Organoids derived from human pluripotent stem cells are a potentially powerful tool for high-throughput screening (HTS), but the complexity of organoid cultures poses a significant challenge for miniaturization and automation. Here, we present a fully automated, HTS-compatible platform for enhanced differentiation and phenotyping of human kidney organoids. The entire 21-day protocol, from plating to differentiation to analysis, can be performed automatically by liquid-handling robots, or alternatively by manual pipetting. High-content imaging analysis reveals both dose-dependent and threshold effects during organoid differentiation. Immunofluorescence and single-cell RNA sequencing identify previously undetected parietal, interstitial, and partially differentiated compartments within organoids and define conditions that greatly expand the vascular endothelium. Chemical modulation of toxicity and disease phenotypes can be quantified for safety and efficacy prediction. Screening in gene-edited organoids in this system reveals an unexpected role for myosin in polycystic kidney disease. Organoids in HTS formats thus establish an attractive platform for multidimensional phenotypic screening.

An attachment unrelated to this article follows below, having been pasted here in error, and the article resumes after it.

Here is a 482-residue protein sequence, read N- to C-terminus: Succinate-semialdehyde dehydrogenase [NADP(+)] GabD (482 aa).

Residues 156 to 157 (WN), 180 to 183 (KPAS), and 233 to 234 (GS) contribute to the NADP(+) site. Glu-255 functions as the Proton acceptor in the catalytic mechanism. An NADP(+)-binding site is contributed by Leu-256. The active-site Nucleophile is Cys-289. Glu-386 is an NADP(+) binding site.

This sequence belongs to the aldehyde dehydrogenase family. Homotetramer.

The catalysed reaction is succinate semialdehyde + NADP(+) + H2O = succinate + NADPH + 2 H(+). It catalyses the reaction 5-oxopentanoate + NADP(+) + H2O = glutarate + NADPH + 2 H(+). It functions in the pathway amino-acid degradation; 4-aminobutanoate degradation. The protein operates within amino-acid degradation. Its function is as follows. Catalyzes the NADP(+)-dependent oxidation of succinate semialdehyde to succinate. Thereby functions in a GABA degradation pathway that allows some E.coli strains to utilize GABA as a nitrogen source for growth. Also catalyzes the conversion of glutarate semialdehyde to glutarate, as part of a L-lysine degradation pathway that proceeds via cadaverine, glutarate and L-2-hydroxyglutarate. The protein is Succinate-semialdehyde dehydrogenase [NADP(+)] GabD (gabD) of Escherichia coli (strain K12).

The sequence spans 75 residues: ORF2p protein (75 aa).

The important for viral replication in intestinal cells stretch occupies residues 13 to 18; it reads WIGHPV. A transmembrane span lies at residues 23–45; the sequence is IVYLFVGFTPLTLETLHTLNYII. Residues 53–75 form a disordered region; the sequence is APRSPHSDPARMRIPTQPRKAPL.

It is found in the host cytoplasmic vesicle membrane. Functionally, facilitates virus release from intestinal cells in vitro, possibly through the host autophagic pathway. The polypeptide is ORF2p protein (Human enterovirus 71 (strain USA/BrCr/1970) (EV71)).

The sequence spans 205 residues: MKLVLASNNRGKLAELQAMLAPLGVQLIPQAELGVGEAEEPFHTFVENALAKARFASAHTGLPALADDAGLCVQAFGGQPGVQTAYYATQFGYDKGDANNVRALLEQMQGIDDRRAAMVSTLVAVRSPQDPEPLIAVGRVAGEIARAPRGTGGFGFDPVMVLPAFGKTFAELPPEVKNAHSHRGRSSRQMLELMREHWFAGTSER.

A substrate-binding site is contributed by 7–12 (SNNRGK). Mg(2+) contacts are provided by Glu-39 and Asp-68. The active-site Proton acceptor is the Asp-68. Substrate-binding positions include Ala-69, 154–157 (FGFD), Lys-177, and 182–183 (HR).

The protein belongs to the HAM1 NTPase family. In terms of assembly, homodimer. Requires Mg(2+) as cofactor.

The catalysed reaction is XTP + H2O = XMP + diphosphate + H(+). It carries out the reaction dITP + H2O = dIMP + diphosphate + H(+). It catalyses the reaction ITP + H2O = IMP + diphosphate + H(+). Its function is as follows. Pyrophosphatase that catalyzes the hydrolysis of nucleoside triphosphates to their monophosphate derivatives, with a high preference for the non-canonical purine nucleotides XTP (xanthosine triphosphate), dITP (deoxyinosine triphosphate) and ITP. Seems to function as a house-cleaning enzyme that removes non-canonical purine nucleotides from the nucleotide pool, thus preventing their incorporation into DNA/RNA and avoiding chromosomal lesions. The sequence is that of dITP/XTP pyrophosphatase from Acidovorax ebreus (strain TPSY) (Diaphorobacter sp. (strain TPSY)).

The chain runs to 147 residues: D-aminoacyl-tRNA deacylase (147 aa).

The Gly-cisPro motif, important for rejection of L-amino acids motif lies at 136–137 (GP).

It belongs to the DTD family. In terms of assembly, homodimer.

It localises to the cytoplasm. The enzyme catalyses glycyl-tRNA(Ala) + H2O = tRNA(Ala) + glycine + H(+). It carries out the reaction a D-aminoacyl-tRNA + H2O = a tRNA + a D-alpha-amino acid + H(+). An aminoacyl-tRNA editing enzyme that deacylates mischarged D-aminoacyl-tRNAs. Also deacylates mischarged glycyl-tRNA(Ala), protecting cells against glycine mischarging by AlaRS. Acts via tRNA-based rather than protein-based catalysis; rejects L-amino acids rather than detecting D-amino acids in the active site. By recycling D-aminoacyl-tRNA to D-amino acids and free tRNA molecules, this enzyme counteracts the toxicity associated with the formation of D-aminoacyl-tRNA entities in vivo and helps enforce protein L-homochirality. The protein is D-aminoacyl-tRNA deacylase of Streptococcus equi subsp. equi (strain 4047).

There remains a need for robust mouse models of diabetic nephropathy (DN) that mimic key features of advanced human DN. The recently developed mouse strain BTBR with the ob/ob leptin-deficiency mutation develops severe type 2 diabetes, hypercholesterolemia, elevated triglycerides, and insulin resistance, but the renal phenotype has not been characterized. Here, we show that these obese, diabetic mice rapidly develop morphologic renal lesions characteristic of both early and advanced human DN. BTBR ob/ob mice developed progressive proteinuria beginning at 4 weeks. Glomerular hypertrophy and accumulation of mesangial matrix, characteristic of early DN, were present by 8 weeks, and glomerular lesions similar to those of advanced human DN were present by 20 weeks. By 22 weeks, we observed an approximately 20% increase in basement membrane thickness and a Ͼ50% increase in mesangial matrix. Diffuse mesangial sclerosis (focally approaching nodular glomerulosclerosis), focal arteriolar hyalinosis, mesangiolysis, and focal mild interstitial fibrosis were present. Loss of podocytes was present early and persisted. In summary, BTBR ob/ob mice develop a constellation of abnormalities that closely resemble advanced human DN more rapidly than most other murine models, making this strain particularly attractive for testing therapeutic interventions. Diabetic nephropathy (DN) is the largest single cause of ESRD in the United States, accounting for nearly half of the patients who enter the dialysis patient population each year and currently accounting for 45% of prevalent kidney failure in the United States. 1-4 Although both type 1 and type 2 diabetes lead to DN, the current epidemic of DN is due to type 2 diabetes; however, understanding the mechanisms that produce the constellation of clinical and pathologic alterations that define DN in humans remains very incomplete, in part because clinical DN is a slowly progressive disease, and relevant animal models that produce this constellation of pathologic and clinical abnormalities have important limitations. Mice rendered hyperglycemic by administration of streptozotocin (STZ) or through genetic predisposition such as the db/db mouse can develop some features of DN, most notably glomerular mesangial expansion, but do so only over prolonged periods and do not progress to ESRD.  Most murine models to date have failed to develop reliably marked mesangial expansion or the